Saturday, December 27, 2014

Brainstorm for the New Year

One of the more frustrating challenges that I come up against in experience design (customer, user, or game experiences) is that experiences work best when they are customized for each user.  But users don’t like to fill out long profile questionnaires, even to help themselves get better service.  They take up time, feel like a violation of privacy, and lose some of the mystique of the experience (e.g. in games).  Ideally, we would know much more than the demographics that you can mine from their profiles, registrations, or gradually build up over time and can be accessed from the major ad-serving companies (yes, most companies do this whether you realize it or not).  We would like to know their current situation: their motivation level, their emotional state, their interest in the process.  But that would mean constantly hassling each user with a series of questionnaires each time he or she starts a new session.  This is simply not feasible.  What’s a designer to do?

Another frustration for me, this one as a user, is the constant stream of quizzes on my social media feeds.  You know the ones I mean.  What Disney character are you?  What 80s sitcom are you?  What 90s grunge band are you?  What US President are you?  What flavor of soup are you?  Do enough people fill these out to justify the cost of developing and launching them (and paying Facebook to appear?)?  Apparently so.  And also apparently, my friends are prime customers because that is why they appear on my feed.  Ugh.

My Take

Why do I bring these two seemingly disparate topics together today?  I have an idea that I would like to run by you to see what you think.  What if we modify these polls to find out “What Disney character do you feel like right now?”  or “What 80s sitcom are you right now?”  Then we modify the questions to be subtly transformed versions of validated questionnaires designed to measure the user’s current emotional state or motivation level.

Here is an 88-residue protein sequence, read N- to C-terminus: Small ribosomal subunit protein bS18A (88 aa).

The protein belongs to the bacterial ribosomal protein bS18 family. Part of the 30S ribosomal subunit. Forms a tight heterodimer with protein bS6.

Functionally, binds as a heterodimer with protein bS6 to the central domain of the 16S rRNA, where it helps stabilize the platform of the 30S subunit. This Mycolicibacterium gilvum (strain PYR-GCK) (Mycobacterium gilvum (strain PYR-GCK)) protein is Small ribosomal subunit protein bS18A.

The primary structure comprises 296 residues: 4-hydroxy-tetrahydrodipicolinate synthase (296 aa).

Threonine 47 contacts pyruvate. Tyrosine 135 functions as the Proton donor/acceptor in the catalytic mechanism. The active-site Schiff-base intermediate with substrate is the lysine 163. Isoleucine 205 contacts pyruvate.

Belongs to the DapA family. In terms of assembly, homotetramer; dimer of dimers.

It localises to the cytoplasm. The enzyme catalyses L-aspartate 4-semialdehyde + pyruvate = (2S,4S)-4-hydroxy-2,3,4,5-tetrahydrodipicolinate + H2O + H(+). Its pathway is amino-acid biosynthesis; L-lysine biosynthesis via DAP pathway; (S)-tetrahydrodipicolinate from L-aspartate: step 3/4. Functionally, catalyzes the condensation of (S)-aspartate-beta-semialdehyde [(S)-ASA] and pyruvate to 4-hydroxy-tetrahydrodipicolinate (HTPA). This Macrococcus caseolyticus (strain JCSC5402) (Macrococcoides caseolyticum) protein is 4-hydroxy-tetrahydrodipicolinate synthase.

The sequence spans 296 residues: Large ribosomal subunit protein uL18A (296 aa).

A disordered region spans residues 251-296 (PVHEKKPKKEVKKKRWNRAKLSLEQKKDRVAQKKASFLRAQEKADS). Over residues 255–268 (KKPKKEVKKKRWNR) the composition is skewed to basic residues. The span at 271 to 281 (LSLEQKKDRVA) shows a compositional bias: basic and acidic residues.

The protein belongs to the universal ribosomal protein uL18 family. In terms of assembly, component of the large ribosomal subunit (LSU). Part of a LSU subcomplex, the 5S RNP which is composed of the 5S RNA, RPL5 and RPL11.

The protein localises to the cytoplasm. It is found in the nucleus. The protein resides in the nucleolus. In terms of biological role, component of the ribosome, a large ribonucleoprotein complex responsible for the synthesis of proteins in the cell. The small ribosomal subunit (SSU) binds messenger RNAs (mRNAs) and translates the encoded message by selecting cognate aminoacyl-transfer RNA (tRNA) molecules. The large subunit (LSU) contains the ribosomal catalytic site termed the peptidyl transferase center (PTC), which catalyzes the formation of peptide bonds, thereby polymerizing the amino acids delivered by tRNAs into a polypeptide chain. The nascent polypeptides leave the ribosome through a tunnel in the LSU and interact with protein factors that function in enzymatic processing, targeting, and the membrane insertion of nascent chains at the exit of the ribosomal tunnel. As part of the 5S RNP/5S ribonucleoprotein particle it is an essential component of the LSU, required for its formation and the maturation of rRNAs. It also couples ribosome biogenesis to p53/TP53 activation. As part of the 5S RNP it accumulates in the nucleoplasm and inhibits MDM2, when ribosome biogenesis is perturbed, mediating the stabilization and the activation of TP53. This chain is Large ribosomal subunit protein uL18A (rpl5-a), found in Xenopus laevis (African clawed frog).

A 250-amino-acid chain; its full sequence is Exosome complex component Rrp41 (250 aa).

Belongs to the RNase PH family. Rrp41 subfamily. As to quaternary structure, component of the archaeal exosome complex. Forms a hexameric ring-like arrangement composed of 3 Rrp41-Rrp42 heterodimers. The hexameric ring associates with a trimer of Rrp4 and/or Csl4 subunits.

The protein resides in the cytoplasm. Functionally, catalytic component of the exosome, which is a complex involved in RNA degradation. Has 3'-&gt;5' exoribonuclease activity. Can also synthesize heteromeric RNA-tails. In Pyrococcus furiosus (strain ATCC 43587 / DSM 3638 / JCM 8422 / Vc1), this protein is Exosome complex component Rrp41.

For example, take life trackers. Each time a user logs in, he gets some fun quizzes to fill out.  They can be optional and placed in banners like we see on many web sites today.  But the answers get added to the logs from their fitness watch and eating journal.  We now have a big picture model of how this user’s motivation level and emotional state vary over time and we can correlate it with other activities.  How does it change when he is exercising, waiting in line at the grocery store, working at his desk, hanging out with particular friends or family members, or driving in rush hour traffic (well, not this last one – no texting and driving!!!)? 

The models we could develop from this would be tremendously valuable wouldn’t they?  The user would get a much more powerful picture of his life.  The life tracker could offer more targeted ways to improve his health or his work motivation.  Companies could benefit by offering products or services that have a better chance of helping the user out and converting a customer for life.

Your Turn

Am I on to something here?  If you are one of those people who loves filling out these surveys, wouldn’t it be better if you got a tangible benefit from the answers?  If you don’t fill these out, would you start if the results provided some real value?